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False Dmitry III (Russian: Лжедмитрий III, tr. Lzhedmitrii III; died July 1612), historically known as Pseudo-Demetrius III, was the last and most enigmatic of three pretenders to the Russian throne who claimed to be the youngest son of Ivan the Terrible; Tsarevich Dmitry.[1]



Supposed to have been a deacon called Sidorka, he appeared suddenly, from behind the river Narva, in the Ingrian town of Ivangorod, proclaiming himself the Tsarevich Dmitry Ivanovich, on March 28, 1611. The Cossacks, ravaging the environs of Moscow, acknowledged him as Tsar on March 2, 1612, and under threat of vengeance in case of non-compliance, the gentry of Pskov also "kissed the cross" (i.e., swore allegiance) to the thief of Pskov, as he was usually nicknamed. On May 18, 1612 he fled from Pskov, was seized and delivered up to the authorities at Moscow, and was secretly executed there.[1]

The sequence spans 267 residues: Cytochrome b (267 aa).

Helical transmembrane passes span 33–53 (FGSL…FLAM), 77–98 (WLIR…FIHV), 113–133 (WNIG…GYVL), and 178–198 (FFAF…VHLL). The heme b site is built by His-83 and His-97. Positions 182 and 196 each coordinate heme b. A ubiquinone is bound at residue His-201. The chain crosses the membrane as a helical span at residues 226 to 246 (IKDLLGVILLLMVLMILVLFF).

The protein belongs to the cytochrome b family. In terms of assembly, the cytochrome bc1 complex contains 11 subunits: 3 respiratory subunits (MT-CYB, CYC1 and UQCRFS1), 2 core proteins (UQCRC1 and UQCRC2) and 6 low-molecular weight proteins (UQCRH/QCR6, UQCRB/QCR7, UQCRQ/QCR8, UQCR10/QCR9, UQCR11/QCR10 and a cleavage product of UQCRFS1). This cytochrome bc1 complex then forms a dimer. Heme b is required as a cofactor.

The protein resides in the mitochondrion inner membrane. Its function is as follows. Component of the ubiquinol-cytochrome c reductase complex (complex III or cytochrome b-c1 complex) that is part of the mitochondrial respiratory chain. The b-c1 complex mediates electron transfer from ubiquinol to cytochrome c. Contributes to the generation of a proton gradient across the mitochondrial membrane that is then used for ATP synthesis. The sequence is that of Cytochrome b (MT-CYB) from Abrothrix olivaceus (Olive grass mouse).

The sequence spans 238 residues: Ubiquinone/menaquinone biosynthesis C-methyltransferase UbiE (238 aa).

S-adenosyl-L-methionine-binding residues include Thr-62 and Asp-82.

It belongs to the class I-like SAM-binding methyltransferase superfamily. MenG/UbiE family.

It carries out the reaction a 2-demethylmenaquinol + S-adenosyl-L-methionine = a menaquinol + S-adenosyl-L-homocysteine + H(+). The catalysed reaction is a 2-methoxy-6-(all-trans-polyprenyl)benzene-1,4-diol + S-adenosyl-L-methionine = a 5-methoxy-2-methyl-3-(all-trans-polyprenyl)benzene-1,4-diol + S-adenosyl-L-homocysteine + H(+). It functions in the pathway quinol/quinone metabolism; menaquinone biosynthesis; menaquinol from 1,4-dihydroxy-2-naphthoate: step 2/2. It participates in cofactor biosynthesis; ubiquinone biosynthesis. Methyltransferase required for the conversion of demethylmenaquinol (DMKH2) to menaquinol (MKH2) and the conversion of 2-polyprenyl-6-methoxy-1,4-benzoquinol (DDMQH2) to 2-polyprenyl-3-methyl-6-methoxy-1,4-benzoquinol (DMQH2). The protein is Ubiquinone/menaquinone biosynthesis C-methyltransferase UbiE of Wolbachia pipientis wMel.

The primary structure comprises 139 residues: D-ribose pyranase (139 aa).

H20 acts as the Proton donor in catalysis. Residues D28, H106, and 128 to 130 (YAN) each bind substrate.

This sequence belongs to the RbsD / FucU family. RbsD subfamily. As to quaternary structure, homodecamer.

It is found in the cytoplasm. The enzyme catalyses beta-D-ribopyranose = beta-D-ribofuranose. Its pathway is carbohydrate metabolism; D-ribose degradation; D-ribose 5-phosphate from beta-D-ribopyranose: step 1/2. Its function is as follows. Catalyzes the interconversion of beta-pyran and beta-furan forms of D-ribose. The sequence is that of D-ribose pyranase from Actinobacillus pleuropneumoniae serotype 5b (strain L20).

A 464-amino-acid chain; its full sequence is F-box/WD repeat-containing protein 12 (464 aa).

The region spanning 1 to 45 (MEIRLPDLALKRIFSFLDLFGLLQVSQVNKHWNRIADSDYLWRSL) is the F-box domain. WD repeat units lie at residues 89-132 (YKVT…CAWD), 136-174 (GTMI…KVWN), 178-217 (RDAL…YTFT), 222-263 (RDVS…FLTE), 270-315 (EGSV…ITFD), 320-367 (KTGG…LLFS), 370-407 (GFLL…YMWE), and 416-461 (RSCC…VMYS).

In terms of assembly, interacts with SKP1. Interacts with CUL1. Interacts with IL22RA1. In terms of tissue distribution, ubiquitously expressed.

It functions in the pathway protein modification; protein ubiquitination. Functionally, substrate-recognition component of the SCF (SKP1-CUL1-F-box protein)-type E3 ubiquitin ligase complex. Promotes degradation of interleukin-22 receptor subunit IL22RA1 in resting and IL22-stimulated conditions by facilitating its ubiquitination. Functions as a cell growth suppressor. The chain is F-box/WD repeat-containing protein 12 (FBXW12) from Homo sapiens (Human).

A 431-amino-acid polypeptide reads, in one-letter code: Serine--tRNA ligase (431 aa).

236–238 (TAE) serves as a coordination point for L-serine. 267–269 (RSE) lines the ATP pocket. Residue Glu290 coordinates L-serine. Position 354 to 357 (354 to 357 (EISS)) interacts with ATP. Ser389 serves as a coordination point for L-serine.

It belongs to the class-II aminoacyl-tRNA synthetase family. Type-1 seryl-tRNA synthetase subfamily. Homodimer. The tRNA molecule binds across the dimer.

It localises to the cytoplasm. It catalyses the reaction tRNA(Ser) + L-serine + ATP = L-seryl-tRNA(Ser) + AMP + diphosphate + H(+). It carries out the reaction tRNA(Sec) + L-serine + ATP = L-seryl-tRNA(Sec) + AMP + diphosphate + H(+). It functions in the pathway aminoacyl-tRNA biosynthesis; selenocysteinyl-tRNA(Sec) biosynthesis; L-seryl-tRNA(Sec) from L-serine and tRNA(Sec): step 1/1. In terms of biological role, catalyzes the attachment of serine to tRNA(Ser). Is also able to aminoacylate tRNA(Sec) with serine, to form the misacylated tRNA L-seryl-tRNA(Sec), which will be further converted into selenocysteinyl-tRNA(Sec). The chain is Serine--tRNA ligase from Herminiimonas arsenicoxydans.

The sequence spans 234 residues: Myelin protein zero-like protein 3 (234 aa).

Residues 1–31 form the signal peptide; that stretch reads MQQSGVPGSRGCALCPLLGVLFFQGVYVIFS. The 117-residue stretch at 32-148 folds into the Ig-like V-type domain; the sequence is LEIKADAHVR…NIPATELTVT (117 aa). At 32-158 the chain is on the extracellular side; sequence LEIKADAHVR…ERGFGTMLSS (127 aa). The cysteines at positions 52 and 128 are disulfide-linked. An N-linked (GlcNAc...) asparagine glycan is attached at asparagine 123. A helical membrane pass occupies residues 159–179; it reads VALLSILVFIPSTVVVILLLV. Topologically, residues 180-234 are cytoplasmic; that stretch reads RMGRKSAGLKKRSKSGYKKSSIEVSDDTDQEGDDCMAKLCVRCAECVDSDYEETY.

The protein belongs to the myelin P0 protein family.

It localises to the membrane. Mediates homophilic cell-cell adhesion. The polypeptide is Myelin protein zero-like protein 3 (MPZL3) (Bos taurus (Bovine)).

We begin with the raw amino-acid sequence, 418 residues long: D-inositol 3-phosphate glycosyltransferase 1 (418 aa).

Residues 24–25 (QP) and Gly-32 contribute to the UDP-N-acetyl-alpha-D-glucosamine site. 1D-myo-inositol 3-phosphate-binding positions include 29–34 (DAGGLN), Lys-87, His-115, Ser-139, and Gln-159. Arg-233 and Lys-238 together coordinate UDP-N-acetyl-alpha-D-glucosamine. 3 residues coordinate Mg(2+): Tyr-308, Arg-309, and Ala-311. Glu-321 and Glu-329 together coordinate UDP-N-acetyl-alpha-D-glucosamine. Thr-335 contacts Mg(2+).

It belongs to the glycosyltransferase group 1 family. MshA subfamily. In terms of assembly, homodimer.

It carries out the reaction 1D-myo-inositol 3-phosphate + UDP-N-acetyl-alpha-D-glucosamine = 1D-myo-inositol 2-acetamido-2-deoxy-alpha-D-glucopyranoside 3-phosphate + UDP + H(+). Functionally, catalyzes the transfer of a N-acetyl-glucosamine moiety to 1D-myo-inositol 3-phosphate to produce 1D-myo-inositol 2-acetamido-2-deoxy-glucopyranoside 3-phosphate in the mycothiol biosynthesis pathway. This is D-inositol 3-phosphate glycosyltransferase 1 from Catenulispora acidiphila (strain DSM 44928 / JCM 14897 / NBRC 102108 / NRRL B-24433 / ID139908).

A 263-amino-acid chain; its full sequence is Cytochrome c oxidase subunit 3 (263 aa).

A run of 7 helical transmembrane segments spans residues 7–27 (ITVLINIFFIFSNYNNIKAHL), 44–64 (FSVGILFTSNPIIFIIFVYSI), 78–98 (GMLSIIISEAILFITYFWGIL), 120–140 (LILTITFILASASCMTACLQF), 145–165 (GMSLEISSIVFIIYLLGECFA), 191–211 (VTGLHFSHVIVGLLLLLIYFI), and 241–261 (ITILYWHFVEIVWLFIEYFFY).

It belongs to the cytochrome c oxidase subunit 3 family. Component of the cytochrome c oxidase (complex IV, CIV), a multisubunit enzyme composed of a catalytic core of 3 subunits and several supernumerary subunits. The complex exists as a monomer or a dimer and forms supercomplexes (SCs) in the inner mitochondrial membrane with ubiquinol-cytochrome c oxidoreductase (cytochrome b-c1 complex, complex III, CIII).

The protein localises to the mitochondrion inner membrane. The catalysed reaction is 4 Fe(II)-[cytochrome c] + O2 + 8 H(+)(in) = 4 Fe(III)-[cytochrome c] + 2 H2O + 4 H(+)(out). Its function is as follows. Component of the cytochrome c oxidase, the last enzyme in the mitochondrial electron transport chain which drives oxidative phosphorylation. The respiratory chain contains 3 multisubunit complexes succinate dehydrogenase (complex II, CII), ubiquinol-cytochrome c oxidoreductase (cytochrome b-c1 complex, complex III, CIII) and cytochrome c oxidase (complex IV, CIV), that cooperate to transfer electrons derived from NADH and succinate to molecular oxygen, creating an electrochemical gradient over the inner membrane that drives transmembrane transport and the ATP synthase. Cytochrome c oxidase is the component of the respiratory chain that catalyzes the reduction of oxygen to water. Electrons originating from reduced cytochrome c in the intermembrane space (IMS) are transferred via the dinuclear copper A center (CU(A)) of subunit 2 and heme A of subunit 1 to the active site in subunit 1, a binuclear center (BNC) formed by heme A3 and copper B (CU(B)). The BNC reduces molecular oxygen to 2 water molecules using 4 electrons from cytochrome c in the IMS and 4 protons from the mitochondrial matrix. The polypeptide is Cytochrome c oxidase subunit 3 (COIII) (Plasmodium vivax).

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  1. ^ a b Chisholm 1911, p. 984.


  •   This article incorporates text from a publication now in the public domainChisholm, Hugh, ed. (1911). "Demetrius, Pseudo- s.v. 3". Encyclopædia Britannica. 7 (11th ed.). Cambridge University Press. p. 984.